• Rules rule
    Make sure everyone follows all the rules all the time. If you work in a regulated industry, apply the most rigorous rules to projects that don’t need it. Add more cross and double checks. Constantly audit the status of those rules and stop all work until everyone is in compliance.
  • Make your voice heard
    If someone manages to finish their action items for a meeting, talk about them in detail. If someone is assigned an action item, that’s just a chance for you to talk some more. As for everything else, try restating it in your own words. If you are invited to a meeting, you should spend 1/2 of it talking.
  • Everyone matters
    Make sure others also speak. Especially if it seems like the meeting has wound down or met consensus. Pass the talking stick! Make them restate the problem in their own words. Start bringing in people from other groups. Reschedule if others aren’t going to make some meetings.
  • Details matter
    Never leave room for interpretation. Why let implemented exercise judgment? More importantly, if you optimize locally and create contradictory rules, it only means more meetings to sort it all out later.
  • Documentation is key
    Instead of a quick memo stating an expected impact, require a formal report with facts. Make them prove that the bad is actually bad. Time spent documenting is time spent. It isn’t good enough to be comprehensive, it must be edited then change the decisions to make sure the document is once again in need of a drastic rewrite.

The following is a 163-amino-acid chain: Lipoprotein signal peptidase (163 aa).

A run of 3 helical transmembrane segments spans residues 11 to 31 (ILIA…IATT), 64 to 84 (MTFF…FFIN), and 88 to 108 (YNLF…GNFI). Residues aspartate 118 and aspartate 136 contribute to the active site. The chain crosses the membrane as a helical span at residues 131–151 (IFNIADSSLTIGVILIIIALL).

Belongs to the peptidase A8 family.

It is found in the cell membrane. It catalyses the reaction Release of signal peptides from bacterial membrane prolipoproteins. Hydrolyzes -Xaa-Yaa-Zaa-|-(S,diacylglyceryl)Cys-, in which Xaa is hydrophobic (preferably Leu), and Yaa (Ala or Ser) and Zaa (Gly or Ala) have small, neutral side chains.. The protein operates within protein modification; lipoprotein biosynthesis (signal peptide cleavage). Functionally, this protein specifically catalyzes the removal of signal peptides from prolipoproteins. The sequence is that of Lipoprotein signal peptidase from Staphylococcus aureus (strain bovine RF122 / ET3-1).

• No business like old business
    Since we are constantly changing our minds, we should reopen old decisions to make sure they are still relevant. Even stuff discussed last meeting. Bonus points for changing core functionality that’s been in place for months.
  • Mitigate all risks
    More time spent proving a risk or reducing a risk is more time spent. If it might annoy one user, it must be pursued. One person’s choice is another person’s risk.
  • Respect the hierarchy
    No project exists in a vacuum. Make sure you fit well with other teams and integrate with them. Spend time making sure they mesh well with you. Use their techniques even if they aren’t a fit for your team.
  • Don’t use it until it is done
    I cannot provide feedback until I can judge the whole thing. In addition, once you find a single problem you should stop review until that issue is fixed. You can’t provide useful feedback when you know it is broken. Don’t provide thorough feedback on issues. Call a meeting if they want more detail. Make sure the room is packed.
  • Redesign
    Sweeping architecture changes are a great way to call a bunch of people in to a room, make them write a bunch of code, and risk new issues. Try to avoid actually improving the architecture. If they can develop faster and easier once you’re done, you did it wrong.